Mankell, hallelujah, knows better. Perhaps the greatest thriller writer alive today, his former Soviet agent is a very evil man, the kind of chappy who, in the novel’s first pages, shoots a woman for no apparent reason and then goes on to shoot many more. But he’s also a human being, and one we can sympathize with: A professionally trained killer who had spent a lifetime serving an empire that no longer exists, he careens from kill to kill just trying to survive. How much scarier he is than Larsson’s cartoonish psychopath.
And yet, Larsson’s books are read by tens of millions, while Mankell’s, still popular, are not. One’s work is soon to be a major Hollywood motion picture starring Daniel Craig, the other’s a PBS miniseries featuring Kenneth Branagh. We need our killings supersized.
In this week’s intricate parasha, the Torah warns us against such tendencies. The story introduces the concept of the cities of refuge, six towns to which men who have killed unintentionally can flee the wrath of those relatives of the victim wishing to avenge the blood.
Emmanuel Levinas, the late French philosopher and Talmudic scholar, found this seemingly straightforward concept troubling. Isn’t God, he asked, omnipresent, and able to protect the innocent wherever they are? And aren’t we, as Jews, instructed to take refuge not in a city but in the Torah? These, he writes in Beyond the Verse, are all true assertions, but they ignore a key fact: We are, none of us, truly innocent.
“In Western society, “ he writes, “free and civilized but without social equality and a rigorous social justice—is it absurd to wonder whether the advantages available to the rich in relation to the poor … are not the cause, somewhere, of someone’s agony? Are there not, somewhere in the world, wars and carnage which result from these advantages?”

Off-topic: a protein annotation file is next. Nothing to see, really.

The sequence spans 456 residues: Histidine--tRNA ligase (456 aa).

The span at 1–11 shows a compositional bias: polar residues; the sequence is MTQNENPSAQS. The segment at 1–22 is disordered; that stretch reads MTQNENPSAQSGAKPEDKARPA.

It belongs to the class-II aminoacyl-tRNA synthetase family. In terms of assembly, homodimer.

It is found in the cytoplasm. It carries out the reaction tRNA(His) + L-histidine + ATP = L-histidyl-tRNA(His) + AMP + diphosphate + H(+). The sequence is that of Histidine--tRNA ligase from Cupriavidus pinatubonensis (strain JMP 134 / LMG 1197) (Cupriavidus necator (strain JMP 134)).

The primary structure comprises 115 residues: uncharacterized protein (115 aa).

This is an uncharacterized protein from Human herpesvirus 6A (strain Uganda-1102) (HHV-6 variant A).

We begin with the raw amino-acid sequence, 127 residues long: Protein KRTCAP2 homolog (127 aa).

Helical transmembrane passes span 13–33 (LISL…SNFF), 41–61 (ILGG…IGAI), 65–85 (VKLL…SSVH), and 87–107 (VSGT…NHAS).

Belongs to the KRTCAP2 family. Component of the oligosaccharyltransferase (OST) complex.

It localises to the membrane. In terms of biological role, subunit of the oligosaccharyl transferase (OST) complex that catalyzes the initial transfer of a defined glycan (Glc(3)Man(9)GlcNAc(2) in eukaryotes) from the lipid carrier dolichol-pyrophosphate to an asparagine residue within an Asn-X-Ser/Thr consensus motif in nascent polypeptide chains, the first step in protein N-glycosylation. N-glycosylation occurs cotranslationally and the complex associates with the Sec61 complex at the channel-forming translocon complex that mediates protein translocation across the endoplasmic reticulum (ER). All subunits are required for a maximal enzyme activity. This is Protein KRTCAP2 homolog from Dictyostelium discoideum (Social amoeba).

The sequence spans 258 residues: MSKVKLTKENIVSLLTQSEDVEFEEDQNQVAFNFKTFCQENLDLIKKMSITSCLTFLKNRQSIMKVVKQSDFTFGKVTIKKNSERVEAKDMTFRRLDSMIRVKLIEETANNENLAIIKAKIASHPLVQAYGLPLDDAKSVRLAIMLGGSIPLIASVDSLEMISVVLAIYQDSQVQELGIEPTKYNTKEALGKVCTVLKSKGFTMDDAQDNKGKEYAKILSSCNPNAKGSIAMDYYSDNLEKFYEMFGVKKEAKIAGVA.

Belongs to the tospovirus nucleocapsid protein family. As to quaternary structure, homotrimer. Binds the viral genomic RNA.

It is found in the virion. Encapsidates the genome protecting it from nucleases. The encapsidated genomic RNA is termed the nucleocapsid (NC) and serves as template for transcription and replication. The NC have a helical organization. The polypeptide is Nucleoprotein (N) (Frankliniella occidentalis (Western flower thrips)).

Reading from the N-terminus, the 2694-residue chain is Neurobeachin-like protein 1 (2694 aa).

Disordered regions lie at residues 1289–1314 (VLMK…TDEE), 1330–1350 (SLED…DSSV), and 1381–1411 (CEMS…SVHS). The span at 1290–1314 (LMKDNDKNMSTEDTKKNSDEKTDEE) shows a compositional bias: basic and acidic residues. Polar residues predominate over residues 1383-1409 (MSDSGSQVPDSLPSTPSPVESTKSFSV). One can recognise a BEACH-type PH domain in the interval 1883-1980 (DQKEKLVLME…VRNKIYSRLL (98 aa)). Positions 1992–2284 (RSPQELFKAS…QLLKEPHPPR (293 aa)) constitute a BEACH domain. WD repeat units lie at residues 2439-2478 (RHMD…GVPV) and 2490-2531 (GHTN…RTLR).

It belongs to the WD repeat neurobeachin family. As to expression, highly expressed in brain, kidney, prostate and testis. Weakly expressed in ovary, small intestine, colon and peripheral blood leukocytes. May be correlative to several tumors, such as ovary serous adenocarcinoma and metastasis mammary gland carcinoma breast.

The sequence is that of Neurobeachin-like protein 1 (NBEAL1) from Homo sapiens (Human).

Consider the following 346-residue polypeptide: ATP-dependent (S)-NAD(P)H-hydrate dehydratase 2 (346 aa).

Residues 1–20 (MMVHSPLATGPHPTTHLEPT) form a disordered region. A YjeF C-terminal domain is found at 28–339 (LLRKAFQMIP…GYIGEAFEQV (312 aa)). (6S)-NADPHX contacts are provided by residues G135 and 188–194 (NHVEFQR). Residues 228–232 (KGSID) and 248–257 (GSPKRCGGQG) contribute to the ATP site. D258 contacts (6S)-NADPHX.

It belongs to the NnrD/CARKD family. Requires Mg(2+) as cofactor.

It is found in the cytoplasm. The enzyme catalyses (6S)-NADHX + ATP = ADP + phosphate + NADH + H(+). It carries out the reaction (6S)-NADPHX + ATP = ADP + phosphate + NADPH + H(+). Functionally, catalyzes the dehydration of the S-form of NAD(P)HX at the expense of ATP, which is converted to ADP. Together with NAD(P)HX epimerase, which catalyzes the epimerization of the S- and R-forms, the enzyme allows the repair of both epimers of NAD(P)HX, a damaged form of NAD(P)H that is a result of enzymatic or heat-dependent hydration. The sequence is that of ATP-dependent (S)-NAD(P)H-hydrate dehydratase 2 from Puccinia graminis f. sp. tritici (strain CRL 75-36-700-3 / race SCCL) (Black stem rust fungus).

There are, of course, many such wars, much such carnage. And that, Levinas brilliantly argues, turns our own cities, the shining metropolises in which we live, expecting justice and protection, into cities of refuge. We are all, he writes, mostly innocent but nevertheless also somewhat guilty. We partake in oppression every day—of the poor, of the needy—but, mostly, we aren’t even aware of it. We are, he argues, asleep, human beings who are yet to wake up to the full potential of the bliss and responsibilities involved with being human. Like the inadvertent murderers in this week’s parasha, forced to leave their own towns and flee to the confines of the designated six cities, we moderns, too, live in constant exile in our own homes.
Or maybe this condition is not limited to moderns at all. Perhaps the Torah dedicates so many resources to protecting killers—even if they acted unintentionally—because it knows that without too much provocation, we can all turn murderous, and that without refuge, we’d never have a chance to restore that intricate balance between good and evil each of us strives to keep each day.
If only pop culture followed suit. If only our villains were presented at the twilight of morality rather than basking in the harsh sun of pure evil. There’d be fewer juicy roles for Glenn Close, but we’d all be better off.
Liel Leibovitz is a senior writer for Tablet Magazine and a host of the Unorthodox podcast.